Report: Caspian Ban Gives Iran a Caviar Corner
The UN's wildlife-protection arm on Thursday banned the fishing of sturgeon from most of the Caspian Sea and its rivers as of next year, leaving Iran with a monopoly on legal caviar until the other four countries that border the sea prove they are stemming the massive poaching trade, said a report by the International Herald Tribune.
Ken Stansell, chairman of the meeting of the Convention on International Trade in Endangered Species held in Paris, was quoted as saying that CITES would review the progress made by Russia, Kazakhstan, Turkmenistan and Azerbaijan at another meeting at the end of the year before authorizing any more international trade in caviar and sturgeon meat.
In Astrakhan, a pleasant city on the Volga River, where 70 percent of the Caspian sturgeon mate, the reaction was a mixture of indignation, hope and relief.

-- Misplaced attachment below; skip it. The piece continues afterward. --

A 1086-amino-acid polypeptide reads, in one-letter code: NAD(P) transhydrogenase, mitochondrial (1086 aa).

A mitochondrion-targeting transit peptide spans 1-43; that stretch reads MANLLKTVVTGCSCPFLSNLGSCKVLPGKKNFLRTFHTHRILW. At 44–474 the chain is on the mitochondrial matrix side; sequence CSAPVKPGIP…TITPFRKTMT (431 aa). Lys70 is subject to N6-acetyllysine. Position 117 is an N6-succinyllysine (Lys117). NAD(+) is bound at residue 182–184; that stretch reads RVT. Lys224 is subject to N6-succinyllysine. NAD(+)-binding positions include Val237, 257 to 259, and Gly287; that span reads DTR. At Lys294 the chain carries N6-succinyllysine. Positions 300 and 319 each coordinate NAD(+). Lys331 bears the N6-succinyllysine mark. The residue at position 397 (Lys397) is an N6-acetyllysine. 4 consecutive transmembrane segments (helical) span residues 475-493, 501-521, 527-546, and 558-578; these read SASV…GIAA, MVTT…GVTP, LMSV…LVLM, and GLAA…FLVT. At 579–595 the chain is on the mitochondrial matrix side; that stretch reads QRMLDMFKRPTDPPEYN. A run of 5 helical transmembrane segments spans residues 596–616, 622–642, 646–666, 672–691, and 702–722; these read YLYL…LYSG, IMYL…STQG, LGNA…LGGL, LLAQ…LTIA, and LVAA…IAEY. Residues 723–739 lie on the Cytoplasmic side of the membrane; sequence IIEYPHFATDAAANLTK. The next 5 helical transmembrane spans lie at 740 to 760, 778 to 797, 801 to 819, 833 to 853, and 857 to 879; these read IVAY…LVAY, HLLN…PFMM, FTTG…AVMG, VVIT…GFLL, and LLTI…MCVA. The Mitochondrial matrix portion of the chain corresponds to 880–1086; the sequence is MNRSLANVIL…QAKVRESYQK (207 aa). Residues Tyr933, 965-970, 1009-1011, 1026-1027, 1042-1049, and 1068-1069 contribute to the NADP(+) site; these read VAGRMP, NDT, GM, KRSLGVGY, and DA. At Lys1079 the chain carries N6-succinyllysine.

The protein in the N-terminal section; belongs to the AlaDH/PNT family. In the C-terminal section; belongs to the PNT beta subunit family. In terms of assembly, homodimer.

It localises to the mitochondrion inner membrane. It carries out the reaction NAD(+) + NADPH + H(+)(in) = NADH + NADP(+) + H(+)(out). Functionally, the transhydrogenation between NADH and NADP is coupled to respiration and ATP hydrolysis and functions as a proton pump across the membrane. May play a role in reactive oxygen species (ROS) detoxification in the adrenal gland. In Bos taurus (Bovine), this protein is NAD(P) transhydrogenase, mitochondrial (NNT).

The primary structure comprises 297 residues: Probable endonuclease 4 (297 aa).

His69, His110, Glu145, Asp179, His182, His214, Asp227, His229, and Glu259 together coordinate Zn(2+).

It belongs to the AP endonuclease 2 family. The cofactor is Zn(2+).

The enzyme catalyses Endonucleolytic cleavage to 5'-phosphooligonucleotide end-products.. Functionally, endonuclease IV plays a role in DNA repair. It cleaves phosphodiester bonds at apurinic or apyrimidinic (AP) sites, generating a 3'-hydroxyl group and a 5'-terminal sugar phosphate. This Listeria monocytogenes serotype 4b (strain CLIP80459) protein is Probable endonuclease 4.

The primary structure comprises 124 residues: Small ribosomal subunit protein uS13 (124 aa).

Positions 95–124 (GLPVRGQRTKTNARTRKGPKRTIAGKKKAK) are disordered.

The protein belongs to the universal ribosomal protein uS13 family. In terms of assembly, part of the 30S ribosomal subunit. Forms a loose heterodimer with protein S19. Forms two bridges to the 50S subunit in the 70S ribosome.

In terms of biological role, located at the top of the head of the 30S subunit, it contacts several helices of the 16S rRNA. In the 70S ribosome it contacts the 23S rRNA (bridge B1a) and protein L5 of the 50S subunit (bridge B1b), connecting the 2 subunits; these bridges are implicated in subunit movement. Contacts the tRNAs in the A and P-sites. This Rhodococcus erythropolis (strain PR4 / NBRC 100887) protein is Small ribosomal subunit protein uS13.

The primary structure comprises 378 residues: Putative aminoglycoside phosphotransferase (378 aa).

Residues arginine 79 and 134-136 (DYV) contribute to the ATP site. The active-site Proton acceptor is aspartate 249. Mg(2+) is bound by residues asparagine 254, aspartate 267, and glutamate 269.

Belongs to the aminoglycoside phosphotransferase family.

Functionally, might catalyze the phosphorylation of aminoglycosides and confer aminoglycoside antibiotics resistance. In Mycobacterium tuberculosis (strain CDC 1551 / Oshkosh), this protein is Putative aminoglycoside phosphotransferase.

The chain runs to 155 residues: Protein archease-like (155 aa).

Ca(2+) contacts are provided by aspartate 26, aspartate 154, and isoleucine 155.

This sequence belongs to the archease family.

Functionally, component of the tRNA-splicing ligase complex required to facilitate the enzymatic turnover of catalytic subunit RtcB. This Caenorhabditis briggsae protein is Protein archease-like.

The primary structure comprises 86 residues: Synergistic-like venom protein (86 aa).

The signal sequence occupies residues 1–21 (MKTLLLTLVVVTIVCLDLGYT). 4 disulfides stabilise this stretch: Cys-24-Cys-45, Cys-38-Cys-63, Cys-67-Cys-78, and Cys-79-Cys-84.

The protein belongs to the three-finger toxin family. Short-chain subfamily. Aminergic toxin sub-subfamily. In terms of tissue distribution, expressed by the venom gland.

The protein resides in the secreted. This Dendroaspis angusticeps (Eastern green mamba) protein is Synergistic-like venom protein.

"It's not fair to ban fishing in Russia and Kazakhstan but not Iran," said Vladimir Ivanov, the soft-spoken director of the Caspian Fisheries Research Institute. Only two-thirds of Iran's export quota are fish bred in Iranian hatcheries, he pointed out; the rest are born in the wild or in Russian hatcheries.
"But I hope this will motivate the Caspian nations to finally sign the agreement they had prepared back in 1995," he added. It provides for the creation of a joint force made up of law-enforcement officials from five countries - considered less vulnerable to bribery than national forces - to staff anti-poaching patrols in the Caspian Sea, where most of the overfishing is taking place.
Iran, whose quota of 86 tons is larger than Russia's and Kazakhstan's combined, was excluded because two thirds of its catch are of a species that spends its entire life along the Iranian coastline.
It is generally estimated here that for every fish taken legally, 12 are taken by poachers, and most of the caviar is sold in Russia.
"There is plenty of sturgeon in the Caspian," Mironov insisted. "It's just that the poachers are fishing it and not us." – Albawaba.com
© 2001 Al Bawaba (www.albawaba.com)